• White House health adviser Dr. Anthony Fauci said partisanship has played a big role in the spread of coronavirus across the U.S.
  • Partisanship during the pandemic has been reflected in Trump's verbal clashes with several state leaders, most notably with New York Gov. Andrew Cuomo
  • Fauci said he believes the U.S. can still get a handle on the pandemic, "but keeping it under control is going to be the real problem"

Dr. Anthony Fauci, the nation's top infectious disease expert, says the partisanship that has consumed U.S. politics is a key reason the coronavirus is surging in several states, but there's still a chance the U.S. could gain control of the pandemic.

“We live, I mean, you have to be having blindfolders on and covering your ears to think that we don’t live in a very divisive society now, from a political standpoint,” Fauci said in an interview with FiveThirtyEight Thursday. “I mean, it’s just unfortunate, but it is what it is. And you know, from experience historically, that when you don’t have unanimity in an approach to something, you’re not as effective in how you handle it. So I think you’d have to make the assumption that if there wasn’t such divisiveness, that we would have a more coordinated approach.”

Fauci’s point has been echoed by several governors across the U.S. though their criticisms also hint at some partisanship.

One example is the ongoing back-and-forth between President Donald Trump and New York Gov. Andrew Cuomo. The two have repeatedly traded jabs at each other since the pandemic hit the U.S. in February, with each consistently criticizing the other’s handling of the pandemic.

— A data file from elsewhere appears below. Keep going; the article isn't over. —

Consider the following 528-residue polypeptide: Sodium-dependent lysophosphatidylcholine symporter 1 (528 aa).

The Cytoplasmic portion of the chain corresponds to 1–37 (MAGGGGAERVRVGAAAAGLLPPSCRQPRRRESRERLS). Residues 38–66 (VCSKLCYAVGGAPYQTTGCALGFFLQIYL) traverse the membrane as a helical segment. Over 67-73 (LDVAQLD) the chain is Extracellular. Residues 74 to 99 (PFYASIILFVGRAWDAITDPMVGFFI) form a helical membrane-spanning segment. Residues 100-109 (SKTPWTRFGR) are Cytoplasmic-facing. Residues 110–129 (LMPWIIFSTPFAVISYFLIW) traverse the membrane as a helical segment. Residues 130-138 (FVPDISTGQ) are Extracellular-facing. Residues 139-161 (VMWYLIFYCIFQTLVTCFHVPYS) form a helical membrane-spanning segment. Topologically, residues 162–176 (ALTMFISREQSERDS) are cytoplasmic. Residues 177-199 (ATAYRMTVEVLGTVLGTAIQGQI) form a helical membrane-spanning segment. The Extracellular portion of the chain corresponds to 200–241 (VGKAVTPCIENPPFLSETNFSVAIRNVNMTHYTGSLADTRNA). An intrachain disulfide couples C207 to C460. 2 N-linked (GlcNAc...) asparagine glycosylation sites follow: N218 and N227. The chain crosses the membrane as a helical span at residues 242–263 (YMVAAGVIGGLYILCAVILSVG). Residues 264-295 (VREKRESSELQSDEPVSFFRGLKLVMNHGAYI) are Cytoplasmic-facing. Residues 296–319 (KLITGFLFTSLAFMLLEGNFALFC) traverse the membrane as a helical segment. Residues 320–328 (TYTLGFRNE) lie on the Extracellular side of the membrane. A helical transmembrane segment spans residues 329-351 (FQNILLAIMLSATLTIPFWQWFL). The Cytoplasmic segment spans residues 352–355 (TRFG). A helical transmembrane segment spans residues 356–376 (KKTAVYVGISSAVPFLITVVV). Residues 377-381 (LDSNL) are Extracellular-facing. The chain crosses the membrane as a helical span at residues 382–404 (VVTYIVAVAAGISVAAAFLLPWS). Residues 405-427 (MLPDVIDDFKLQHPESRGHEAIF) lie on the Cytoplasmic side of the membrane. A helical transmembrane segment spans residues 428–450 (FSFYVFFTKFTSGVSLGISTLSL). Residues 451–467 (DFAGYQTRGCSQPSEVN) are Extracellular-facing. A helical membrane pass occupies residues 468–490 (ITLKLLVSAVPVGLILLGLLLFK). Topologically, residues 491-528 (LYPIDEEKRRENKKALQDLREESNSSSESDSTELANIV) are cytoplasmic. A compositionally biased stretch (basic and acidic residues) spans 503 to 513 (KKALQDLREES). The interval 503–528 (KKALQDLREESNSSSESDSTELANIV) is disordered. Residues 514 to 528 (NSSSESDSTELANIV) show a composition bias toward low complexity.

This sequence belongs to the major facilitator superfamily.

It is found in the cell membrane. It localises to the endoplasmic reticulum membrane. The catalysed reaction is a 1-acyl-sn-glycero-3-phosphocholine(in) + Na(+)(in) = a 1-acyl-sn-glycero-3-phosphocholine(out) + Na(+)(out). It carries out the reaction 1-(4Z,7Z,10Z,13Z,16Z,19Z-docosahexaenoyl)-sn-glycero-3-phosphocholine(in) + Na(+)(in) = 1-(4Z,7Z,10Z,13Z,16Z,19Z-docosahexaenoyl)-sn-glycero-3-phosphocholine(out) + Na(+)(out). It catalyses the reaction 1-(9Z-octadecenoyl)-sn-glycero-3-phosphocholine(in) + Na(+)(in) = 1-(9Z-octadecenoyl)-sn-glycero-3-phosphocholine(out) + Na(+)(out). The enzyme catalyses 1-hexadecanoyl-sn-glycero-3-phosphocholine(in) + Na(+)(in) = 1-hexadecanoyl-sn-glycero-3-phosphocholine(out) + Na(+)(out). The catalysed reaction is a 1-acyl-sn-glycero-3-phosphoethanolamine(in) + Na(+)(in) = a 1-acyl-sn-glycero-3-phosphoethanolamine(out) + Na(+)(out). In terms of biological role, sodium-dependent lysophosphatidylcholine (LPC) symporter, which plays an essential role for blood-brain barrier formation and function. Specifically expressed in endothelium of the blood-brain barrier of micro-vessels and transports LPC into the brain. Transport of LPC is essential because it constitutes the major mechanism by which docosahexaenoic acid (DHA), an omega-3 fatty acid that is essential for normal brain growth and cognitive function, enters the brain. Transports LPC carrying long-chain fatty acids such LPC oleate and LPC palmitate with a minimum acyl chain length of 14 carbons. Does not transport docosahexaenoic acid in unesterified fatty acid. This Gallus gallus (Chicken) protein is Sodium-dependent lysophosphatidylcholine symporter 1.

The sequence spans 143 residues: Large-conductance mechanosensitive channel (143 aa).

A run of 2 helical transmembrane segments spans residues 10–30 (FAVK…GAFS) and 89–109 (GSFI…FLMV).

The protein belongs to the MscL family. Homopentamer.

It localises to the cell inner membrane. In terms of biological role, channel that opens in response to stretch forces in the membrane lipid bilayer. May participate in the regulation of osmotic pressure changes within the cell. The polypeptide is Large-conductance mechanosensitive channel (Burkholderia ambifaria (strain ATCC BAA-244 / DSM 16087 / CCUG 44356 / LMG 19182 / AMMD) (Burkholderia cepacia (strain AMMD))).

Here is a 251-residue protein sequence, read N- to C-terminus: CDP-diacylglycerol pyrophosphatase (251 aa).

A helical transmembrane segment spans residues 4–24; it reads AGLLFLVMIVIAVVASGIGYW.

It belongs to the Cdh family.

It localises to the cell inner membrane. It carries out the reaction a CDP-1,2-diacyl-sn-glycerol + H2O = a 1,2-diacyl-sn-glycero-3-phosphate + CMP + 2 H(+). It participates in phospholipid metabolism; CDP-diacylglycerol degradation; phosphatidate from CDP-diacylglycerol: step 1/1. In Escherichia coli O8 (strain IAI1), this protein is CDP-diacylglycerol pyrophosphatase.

These barbs included repeated Twitter posts by Trump about Cuomo’s handling of the virus and repeated requests for federal aid during the first months of the pandemic while Cuomo recently went after Trump for his response to the pandemic and how it exacerbated the spread.

"He wants to deny the COVID virus. He has from day one. ‘Well, it’s just like the flu.' 'Well, it’s going to be gone by Easter.' 'It’s going to get warm and disappear like a miracle.’ He’s said all of those things, and none of them were true," Cuomo said during his Monday briefing. "He won’t wear a mask. Vice President Pence says wear a mask. All the health officials say wear the mask. He won’t wear a mask because he doesn’t want to admit that there’s a COVID virus. Why? I have no idea."

Cuomo hasn’t been shy about criticizing other state officials for their handling of the coronavirus, especially when cases began to surge in the U.S. South and West in June. He said many of the governors tried to play “politics with this virus” and lost. This was in response to comments by Florida Gov. Ron DeSantis about how Florida’s quarantine of New Yorkers who traveled south helped to “save lives.”

“I say to them all look at the numbers,” Cuomo said during his June 25 briefing. “You played politics with this virus, and you lost. You told the people of this state, you told the people of this country, the White House, ‘Don’t worry about it. Go about your business. This is all Democratic hyperbole.’”